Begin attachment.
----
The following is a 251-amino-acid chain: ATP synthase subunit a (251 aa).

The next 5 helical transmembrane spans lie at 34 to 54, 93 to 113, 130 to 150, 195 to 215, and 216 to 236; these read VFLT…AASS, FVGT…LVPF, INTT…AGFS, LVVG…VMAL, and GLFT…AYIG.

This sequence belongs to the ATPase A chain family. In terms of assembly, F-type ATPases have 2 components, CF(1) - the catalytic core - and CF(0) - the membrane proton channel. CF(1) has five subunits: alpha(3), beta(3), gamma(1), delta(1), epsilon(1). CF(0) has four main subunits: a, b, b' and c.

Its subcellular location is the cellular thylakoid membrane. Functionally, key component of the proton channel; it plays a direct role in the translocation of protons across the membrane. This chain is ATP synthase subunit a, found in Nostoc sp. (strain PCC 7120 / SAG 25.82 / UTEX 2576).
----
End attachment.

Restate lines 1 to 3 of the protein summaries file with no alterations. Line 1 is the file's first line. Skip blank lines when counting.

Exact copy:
The following is a 251-amino-acid chain: ATP synthase subunit a (251 aa).

The next 5 helical transmembrane spans lie at 34 to 54, 93 to 113, 130 to 150, 195 to 215, and 216 to 236; these read VFLT…AASS, FVGT…LVPF, INTT…AGFS, LVVG…VMAL, and GLFT…AYIG.

This sequence belongs to the ATPase A chain family. In terms of assembly, F-type ATPases have 2 components, CF(1) - the catalytic core - and CF(0) - the membrane proton channel. CF(1) has five subunits: alpha(3), beta(3), gamma(1), delta(1), epsilon(1). CF(0) has four main subunits: a, b, b' and c.